Therion - Leviathan
Nuclear Blast
Symphonic Metal
11 songs (45:33)
Release year: 2021
Therion, Nuclear Blast
Reviewed by Goat

If there's a word that you can use to describe Swedish symphonists Therion to sum up the last thirty-plus years of their career, it is 'extra', in whatever meaning of the word you choose to acknowledge. From giving early albums titles such as Symphony Masses: Ho Drakon Ho Megas to following up the Lemuria/Sirius B double-release with an actual double-album in the glorious Gothic Kabbalah, the band try almost too hard. And that's before you take triple-album Beloved Antichrist into account, written to be performed as an actual opera, or various indulgences such as Les Fleurs du Mal, a set of covered 60s French songs! Christofer Johnsson is something of a mad genius whose work is always worth looking forward to experiencing even when it crashes and burns spectacularly (and one has to feel for him, with Covid-19 putting what must surely be the final bullet in the head of his plans to finance and perform Beloved Antichrist as a live spectacle). And that is surely why so many of us still think highly of Therion's musical output; by and large, these experiments work well, and even when they don't the base symphonic metal sound of the band is still interesting enough to hold your attention.

The exception to that rule is, of course, 2018's disastrously dull Beloved Antichrist, and so it's not really a surprise that Leviathan is something of a reset for the band. Sure, it's the first album in a trilogy to be released over the next couple of years, Therion's extra-ness being inescapable. But when viewed alongside its predecessor, one has to admit that the seventeenth full-length from the band is pretty good. It's fun, for one! Therion have stripped things back a little and focused on writing shorter, catchier songs around the usual symphonic bells and whistles. And they're generally good at this, so although Leviathan isn't close in quality or wacky experimentation to past glories such as Gothic Kabbalah, it is good enough to sit alongside the likes of Sitra Ahra as solid if not top rate Therion fare. There's a decent amount of variety in terms of the songs, which are generally grandiose constructions that use the metal elements as a skeleton for hanging symphonic splendour upon, if often more straightforward than before, which made initial listens difficult.

It is a grower, however. Opener The Leaf on the Oak of Far may have a distractingly odd title but it's a genuinely enjoyable Avantasia-esque bit of hard rock/power metal, duelling male/female vocals and plenty of choral splendour to kick the album off energetically. The following Tuonela brings now ex-Nightwish bassist Marco Hietala on for guest vocals alongside the charmingly operatic Taida Nazraić and produces a better song than anything on Human. :||: Nature. as a result. Speaking of Nightwish, Therion here sometimes sound a little too close to the Finns such as on operatic ballad Die Wellen der Zeit, yet it's undeniably beautiful with Taida taking the lead vocals atop very well-done choral backing. As ever, the operatic elements are fantastic, the title track highlighting Italian soprano Chiara Malvestiti alongside usual collaborator Lori Lewis and raising hairs on the back of your reviewer's neck!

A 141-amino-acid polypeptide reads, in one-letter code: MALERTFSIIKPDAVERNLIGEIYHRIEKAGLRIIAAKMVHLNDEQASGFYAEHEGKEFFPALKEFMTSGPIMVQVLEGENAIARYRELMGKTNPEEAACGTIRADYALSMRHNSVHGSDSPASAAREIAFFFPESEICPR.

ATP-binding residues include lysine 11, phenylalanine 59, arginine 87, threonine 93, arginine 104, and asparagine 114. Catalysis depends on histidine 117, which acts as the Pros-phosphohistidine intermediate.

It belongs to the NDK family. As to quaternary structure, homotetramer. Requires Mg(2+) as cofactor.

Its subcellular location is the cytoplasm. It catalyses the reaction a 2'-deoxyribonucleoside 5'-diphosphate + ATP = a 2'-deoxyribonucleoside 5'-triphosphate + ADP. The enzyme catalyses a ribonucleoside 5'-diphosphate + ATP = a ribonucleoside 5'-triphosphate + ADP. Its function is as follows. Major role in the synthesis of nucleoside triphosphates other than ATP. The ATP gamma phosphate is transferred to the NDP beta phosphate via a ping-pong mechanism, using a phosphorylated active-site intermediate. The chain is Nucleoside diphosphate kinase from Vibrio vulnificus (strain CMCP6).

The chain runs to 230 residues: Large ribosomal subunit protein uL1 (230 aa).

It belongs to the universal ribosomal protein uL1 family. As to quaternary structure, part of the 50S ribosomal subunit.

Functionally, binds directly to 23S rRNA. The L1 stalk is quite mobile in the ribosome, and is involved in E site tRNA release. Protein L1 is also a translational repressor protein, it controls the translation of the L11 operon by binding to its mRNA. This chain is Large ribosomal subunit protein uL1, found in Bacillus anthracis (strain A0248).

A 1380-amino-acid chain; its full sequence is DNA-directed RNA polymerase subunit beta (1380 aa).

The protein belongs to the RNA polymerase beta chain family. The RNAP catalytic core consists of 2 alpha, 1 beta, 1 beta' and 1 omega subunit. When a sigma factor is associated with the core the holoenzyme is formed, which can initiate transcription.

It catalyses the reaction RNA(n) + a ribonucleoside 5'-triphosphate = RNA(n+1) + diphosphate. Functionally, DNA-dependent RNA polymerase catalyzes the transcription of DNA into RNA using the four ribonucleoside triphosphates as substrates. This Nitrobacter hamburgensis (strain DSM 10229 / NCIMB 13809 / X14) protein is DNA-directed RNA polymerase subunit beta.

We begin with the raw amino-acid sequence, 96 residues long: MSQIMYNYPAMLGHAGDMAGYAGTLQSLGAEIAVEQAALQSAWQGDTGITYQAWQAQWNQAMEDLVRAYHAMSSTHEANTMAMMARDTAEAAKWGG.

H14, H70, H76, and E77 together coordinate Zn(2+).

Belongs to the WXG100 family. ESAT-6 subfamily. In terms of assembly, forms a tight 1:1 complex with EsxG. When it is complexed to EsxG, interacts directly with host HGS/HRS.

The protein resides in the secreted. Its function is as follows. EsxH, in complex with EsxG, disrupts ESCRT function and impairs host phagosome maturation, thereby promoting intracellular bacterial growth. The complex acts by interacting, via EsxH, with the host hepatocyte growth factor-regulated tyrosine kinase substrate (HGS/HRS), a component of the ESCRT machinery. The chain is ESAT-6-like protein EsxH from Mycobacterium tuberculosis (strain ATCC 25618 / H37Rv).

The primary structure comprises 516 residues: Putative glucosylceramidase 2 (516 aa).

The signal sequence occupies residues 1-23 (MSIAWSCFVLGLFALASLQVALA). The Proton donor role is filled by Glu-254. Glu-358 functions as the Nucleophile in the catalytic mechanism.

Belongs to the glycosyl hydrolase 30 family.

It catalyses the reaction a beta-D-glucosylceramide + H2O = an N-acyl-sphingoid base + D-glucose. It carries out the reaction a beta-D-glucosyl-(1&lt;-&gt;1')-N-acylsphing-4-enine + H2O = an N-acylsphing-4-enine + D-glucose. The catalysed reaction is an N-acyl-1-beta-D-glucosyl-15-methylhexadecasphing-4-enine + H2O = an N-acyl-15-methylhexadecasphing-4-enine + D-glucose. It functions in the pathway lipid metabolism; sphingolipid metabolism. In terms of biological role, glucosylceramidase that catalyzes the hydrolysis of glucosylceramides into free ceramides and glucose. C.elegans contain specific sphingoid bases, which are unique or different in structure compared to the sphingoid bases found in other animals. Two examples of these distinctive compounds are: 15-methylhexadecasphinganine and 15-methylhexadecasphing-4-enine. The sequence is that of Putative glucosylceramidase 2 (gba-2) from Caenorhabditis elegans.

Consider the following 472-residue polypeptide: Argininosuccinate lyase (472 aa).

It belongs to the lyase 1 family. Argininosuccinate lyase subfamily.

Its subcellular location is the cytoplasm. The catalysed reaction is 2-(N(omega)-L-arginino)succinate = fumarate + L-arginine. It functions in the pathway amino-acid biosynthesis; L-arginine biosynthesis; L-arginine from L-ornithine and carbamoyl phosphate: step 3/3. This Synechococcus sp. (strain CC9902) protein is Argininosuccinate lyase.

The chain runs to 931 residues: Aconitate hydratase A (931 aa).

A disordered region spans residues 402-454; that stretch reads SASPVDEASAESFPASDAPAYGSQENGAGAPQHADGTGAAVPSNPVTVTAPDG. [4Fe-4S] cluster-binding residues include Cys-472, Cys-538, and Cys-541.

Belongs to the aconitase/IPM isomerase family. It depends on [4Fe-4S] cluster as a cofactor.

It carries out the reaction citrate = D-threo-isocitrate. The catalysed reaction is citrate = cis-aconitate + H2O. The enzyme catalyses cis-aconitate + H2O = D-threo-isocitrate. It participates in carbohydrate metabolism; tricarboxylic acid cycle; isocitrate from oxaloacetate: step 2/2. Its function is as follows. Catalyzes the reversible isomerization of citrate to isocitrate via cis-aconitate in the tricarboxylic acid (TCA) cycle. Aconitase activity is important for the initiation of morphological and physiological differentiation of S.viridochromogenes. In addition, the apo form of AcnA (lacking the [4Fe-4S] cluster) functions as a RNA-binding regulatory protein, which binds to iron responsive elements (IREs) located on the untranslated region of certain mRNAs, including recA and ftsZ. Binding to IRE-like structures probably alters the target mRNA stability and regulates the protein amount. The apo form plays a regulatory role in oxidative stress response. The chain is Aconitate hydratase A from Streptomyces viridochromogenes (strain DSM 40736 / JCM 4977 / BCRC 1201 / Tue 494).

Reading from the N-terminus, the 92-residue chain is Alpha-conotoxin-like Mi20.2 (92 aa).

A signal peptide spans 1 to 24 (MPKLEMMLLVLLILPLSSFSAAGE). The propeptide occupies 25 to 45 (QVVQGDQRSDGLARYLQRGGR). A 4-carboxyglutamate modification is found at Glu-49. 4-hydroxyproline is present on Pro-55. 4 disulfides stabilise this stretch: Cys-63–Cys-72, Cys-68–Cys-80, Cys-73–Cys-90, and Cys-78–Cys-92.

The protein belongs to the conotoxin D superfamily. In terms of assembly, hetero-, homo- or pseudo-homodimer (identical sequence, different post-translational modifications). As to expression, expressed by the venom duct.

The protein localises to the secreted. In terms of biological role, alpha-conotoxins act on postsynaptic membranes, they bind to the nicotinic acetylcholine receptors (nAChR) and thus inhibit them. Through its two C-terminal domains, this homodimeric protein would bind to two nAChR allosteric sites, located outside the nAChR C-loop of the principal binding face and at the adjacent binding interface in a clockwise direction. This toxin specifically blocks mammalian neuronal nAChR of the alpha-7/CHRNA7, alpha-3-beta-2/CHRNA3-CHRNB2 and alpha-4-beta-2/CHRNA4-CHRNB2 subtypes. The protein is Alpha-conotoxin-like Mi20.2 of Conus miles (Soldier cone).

And the inter-song variety is enough to keep you listening; Chiara returns on Aži Dahāka in a duet with Thomas Vikström's tenor in a faster, more metallic song, for instance. Then follows Eye of Algol, a groovy rocking piece fronted by Rosalía Sairem with a slight Eastern vibe, then another symphony-drenched ballad in Nocturnal Light. It all makes for a cohesive, enjoyable listen, even without taking late-tracklisting highlights such as Psalm of Retribution, using Mats Levén's raspier vocals in a slightly cheesy but nonetheless good song. Although it's becoming increasingly hard to see the band releasing a late-career classic that can match up to any of their past glories, Leviathan is a light, fun bit of symphonic metal that simply crackles with energy in comparison to Beloved Antichrist if lacking the creativity and compositional magic of better Therion albums. A course correction, then, and hopefully an indicator of even better things to come with the releases next year and in 2023.

Killing Songs :
The Leaf on the Oak of Far, Tuonela, Eye of Algol
Goat quoted 73 / 100
Other albums by Therion that we have reviewed:
Therion - Beloved Antichrist reviewed by Goat and quoted 30 / 100
Therion - Vovin reviewed by Jared and quoted CLASSIC
Therion - Les Fleurs du Mal reviewed by Olivier and quoted no quote
Therion - Of Darkness.... reviewed by Goat and quoted 79 / 100
Therion - Sitra Ahra reviewed by Goat and quoted 75 / 100
To see all 11 reviews click here
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